(Source: lancastercountybhds.org)
(Source: lancastercountybhds.org)

Along with its plan to enhance its Crisis Intervention program, Lancaster County's Behavioral Health & Developmental Services Department envisions using two other state grants to expand its services.

One for $241,600, will allow BHDS to underwrite two hours of therapy on behalf of individuals in crisis who lack any other means to pay, such as private insurance, Medicare or Medicaid.

The grant has been awarded, and is for one year, Deputy BHDS Director Julie Holtry said. The county is in the process of identifying four outpatient clinics to partner with, she said.

Appointments will be offered during business hours on weekdays, and should be available on a next-day basis, she said. If Crisis Intervention encounters a patient over the weekend who would be eligible, the appointment could be offered as early as Monday, she said.

Mental health warmline

The second grant, for $90,000, is for two years, and would fund a "warmline," Holtry and BHDS Executive Director Judith Erb said.

It would be staffed seven days a week by peer specialists from Recovery InSight. Operating hours are tentatively 2 to 10 p.m. Individuals who call in would be able to talk through whatever is bothering them, "so they don't feel so alone," Holtry said.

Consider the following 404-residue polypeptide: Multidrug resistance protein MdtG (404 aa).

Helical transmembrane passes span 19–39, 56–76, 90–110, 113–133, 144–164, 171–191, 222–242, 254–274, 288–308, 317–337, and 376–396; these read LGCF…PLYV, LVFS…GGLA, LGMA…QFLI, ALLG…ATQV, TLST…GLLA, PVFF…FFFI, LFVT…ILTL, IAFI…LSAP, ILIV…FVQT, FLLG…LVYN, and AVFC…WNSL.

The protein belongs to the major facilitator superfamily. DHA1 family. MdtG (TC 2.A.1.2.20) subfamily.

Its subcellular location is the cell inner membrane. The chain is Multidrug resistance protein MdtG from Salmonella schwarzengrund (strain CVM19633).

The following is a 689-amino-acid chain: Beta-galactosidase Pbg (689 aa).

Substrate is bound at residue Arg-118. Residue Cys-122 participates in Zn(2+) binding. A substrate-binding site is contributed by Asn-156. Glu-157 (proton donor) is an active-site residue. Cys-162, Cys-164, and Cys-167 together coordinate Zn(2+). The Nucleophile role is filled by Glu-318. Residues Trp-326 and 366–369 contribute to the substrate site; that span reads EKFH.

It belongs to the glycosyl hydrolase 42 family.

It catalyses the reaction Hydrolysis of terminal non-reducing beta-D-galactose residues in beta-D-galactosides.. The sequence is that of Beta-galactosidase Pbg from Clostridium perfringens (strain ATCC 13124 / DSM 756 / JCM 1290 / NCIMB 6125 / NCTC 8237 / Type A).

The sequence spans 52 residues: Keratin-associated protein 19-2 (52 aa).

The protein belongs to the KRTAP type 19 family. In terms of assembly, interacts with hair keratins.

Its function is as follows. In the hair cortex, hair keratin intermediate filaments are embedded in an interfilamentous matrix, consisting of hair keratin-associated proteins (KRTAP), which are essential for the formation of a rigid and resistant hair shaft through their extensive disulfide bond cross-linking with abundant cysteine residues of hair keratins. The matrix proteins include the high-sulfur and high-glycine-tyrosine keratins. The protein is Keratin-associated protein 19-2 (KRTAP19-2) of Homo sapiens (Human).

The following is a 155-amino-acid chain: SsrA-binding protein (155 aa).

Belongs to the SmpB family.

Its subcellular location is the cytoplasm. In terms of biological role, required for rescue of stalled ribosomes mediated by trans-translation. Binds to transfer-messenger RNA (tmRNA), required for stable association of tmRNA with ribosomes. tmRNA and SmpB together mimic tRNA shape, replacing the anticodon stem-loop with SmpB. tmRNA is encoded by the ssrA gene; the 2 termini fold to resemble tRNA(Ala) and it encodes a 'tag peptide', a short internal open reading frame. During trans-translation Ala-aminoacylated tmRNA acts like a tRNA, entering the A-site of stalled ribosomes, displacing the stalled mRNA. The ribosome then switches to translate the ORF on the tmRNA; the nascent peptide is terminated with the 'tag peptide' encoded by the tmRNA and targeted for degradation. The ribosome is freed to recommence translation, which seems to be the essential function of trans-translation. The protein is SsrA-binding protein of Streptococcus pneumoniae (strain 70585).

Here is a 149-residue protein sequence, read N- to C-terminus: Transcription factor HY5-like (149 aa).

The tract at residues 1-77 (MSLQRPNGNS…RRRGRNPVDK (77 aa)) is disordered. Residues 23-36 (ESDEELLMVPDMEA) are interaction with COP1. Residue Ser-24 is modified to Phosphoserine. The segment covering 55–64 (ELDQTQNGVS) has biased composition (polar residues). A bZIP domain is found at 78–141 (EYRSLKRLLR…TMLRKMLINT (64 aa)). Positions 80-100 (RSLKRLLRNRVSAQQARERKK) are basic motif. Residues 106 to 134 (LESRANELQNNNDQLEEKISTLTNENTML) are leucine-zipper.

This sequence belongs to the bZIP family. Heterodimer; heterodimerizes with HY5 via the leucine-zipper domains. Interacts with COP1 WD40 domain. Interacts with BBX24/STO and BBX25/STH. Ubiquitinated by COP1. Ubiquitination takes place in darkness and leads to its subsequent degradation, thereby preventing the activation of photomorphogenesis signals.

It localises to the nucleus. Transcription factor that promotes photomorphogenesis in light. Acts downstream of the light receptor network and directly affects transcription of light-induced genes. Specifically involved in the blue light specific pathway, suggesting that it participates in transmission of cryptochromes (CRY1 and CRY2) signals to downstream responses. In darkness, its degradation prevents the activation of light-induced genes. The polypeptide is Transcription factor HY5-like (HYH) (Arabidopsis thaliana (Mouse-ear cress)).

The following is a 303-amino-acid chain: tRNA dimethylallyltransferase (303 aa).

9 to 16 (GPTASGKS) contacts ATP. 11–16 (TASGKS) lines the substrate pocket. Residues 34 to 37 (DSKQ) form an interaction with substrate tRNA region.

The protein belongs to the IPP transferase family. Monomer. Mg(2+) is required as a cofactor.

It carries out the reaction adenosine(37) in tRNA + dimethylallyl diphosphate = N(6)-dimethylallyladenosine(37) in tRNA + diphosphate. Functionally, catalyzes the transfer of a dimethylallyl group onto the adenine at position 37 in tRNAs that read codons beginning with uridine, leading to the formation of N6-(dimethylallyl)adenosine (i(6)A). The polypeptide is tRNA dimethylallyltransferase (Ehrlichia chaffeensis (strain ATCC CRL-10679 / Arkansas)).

The term "warmline" differentiates the service from hotlines, which are geared toward emergencies and generally staffed 24/7.

The grant has not been awarded, but Lancaster County has been conditionally approved and is likely to get it, Holtry said. Assuming it does, the warmline would begin operating later this year or early in 2022.

(Source: National Suicide Prevention Lifeline | OUL)

988

Meanwhile, BHDS is working with its state government counterparts and the National Suicide Prevention Lifeline to implement the 988 initiative, Erb said.
The Suicide Prevention Lifeline is a national network of suicide prevention centers, accessible by dialing the toll-free number 1 (800) 273-8255. As of July 2022, callers nationwide will instead be able to dial 988, an easier-to-remember number patterned after 911.

Currently, calls can be routed anywhere in the state: A call from Lancaster, for example, might be be answered in Pittsburgh or Bethlehem. The goal is to remedy that as part of the changeover, Erb said, so callers are directed to the resource closest to them.

Tim Stuhldreher